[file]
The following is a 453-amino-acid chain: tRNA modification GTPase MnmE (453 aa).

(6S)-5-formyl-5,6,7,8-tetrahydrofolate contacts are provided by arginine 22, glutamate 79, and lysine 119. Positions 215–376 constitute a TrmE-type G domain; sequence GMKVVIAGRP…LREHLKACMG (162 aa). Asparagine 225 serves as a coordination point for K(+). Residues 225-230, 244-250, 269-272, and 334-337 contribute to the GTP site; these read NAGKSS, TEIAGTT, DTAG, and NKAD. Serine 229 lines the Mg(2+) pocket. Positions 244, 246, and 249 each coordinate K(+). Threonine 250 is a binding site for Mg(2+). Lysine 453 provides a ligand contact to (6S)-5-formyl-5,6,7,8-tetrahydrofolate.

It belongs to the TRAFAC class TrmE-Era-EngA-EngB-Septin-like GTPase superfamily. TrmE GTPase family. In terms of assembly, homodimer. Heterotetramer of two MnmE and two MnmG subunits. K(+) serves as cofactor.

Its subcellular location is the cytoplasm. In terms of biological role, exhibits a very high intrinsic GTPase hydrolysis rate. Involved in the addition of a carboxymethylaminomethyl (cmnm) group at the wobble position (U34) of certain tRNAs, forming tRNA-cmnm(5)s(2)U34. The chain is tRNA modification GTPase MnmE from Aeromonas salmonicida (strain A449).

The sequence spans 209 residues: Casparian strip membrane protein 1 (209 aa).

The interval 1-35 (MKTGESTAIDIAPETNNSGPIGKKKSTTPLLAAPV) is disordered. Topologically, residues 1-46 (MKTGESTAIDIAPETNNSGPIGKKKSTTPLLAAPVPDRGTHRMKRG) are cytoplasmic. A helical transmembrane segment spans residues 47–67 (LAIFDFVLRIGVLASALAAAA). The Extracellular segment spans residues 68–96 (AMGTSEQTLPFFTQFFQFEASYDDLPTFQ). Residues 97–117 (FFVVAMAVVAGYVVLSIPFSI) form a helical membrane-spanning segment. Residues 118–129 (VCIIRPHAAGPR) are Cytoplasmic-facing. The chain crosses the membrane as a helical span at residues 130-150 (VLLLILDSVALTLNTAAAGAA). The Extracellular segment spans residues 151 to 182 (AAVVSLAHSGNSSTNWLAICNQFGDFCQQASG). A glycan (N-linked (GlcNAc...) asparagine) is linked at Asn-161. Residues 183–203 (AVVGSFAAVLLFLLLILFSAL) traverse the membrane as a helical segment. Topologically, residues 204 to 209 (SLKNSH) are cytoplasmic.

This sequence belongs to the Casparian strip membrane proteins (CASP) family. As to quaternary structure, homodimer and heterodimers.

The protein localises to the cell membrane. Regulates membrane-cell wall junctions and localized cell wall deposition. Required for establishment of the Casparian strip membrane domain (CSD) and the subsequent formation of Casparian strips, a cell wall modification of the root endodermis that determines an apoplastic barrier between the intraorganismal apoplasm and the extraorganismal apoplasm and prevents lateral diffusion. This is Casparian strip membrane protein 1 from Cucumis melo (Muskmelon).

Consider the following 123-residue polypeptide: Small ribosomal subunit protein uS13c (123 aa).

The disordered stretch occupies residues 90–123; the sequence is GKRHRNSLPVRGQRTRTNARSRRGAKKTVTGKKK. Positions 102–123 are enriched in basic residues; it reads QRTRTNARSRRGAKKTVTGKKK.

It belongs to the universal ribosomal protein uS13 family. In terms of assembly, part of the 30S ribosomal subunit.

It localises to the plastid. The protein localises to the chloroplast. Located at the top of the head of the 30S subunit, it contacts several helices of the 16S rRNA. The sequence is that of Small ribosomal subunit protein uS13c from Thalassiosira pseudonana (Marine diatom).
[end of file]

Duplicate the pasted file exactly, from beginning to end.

The following is a 453-amino-acid chain: tRNA modification GTPase MnmE (453 aa).

(6S)-5-formyl-5,6,7,8-tetrahydrofolate contacts are provided by arginine 22, glutamate 79, and lysine 119. Positions 215–376 constitute a TrmE-type G domain; sequence GMKVVIAGRP…LREHLKACMG (162 aa). Asparagine 225 serves as a coordination point for K(+). Residues 225-230, 244-250, 269-272, and 334-337 contribute to the GTP site; these read NAGKSS, TEIAGTT, DTAG, and NKAD. Serine 229 lines the Mg(2+) pocket. Positions 244, 246, and 249 each coordinate K(+). Threonine 250 is a binding site for Mg(2+). Lysine 453 provides a ligand contact to (6S)-5-formyl-5,6,7,8-tetrahydrofolate.

It belongs to the TRAFAC class TrmE-Era-EngA-EngB-Septin-like GTPase superfamily. TrmE GTPase family. In terms of assembly, homodimer. Heterotetramer of two MnmE and two MnmG subunits. K(+) serves as cofactor.

Its subcellular location is the cytoplasm. In terms of biological role, exhibits a very high intrinsic GTPase hydrolysis rate. Involved in the addition of a carboxymethylaminomethyl (cmnm) group at the wobble position (U34) of certain tRNAs, forming tRNA-cmnm(5)s(2)U34. The chain is tRNA modification GTPase MnmE from Aeromonas salmonicida (strain A449).

The sequence spans 209 residues: Casparian strip membrane protein 1 (209 aa).

The interval 1-35 (MKTGESTAIDIAPETNNSGPIGKKKSTTPLLAAPV) is disordered. Topologically, residues 1-46 (MKTGESTAIDIAPETNNSGPIGKKKSTTPLLAAPVPDRGTHRMKRG) are cytoplasmic. A helical transmembrane segment spans residues 47–67 (LAIFDFVLRIGVLASALAAAA). The Extracellular segment spans residues 68–96 (AMGTSEQTLPFFTQFFQFEASYDDLPTFQ). Residues 97–117 (FFVVAMAVVAGYVVLSIPFSI) form a helical membrane-spanning segment. Residues 118–129 (VCIIRPHAAGPR) are Cytoplasmic-facing. The chain crosses the membrane as a helical span at residues 130-150 (VLLLILDSVALTLNTAAAGAA). The Extracellular segment spans residues 151 to 182 (AAVVSLAHSGNSSTNWLAICNQFGDFCQQASG). A glycan (N-linked (GlcNAc...) asparagine) is linked at Asn-161. Residues 183–203 (AVVGSFAAVLLFLLLILFSAL) traverse the membrane as a helical segment. Topologically, residues 204 to 209 (SLKNSH) are cytoplasmic.

This sequence belongs to the Casparian strip membrane proteins (CASP) family. As to quaternary structure, homodimer and heterodimers.

The protein localises to the cell membrane. Regulates membrane-cell wall junctions and localized cell wall deposition. Required for establishment of the Casparian strip membrane domain (CSD) and the subsequent formation of Casparian strips, a cell wall modification of the root endodermis that determines an apoplastic barrier between the intraorganismal apoplasm and the extraorganismal apoplasm and prevents lateral diffusion. This is Casparian strip membrane protein 1 from Cucumis melo (Muskmelon).

Consider the following 123-residue polypeptide: Small ribosomal subunit protein uS13c (123 aa).

The disordered stretch occupies residues 90–123; the sequence is GKRHRNSLPVRGQRTRTNARSRRGAKKTVTGKKK. Positions 102–123 are enriched in basic residues; it reads QRTRTNARSRRGAKKTVTGKKK.

It belongs to the universal ribosomal protein uS13 family. In terms of assembly, part of the 30S ribosomal subunit.

It localises to the plastid. The protein localises to the chloroplast. Located at the top of the head of the 30S subunit, it contacts several helices of the 16S rRNA. The sequence is that of Small ribosomal subunit protein uS13c from Thalassiosira pseudonana (Marine diatom).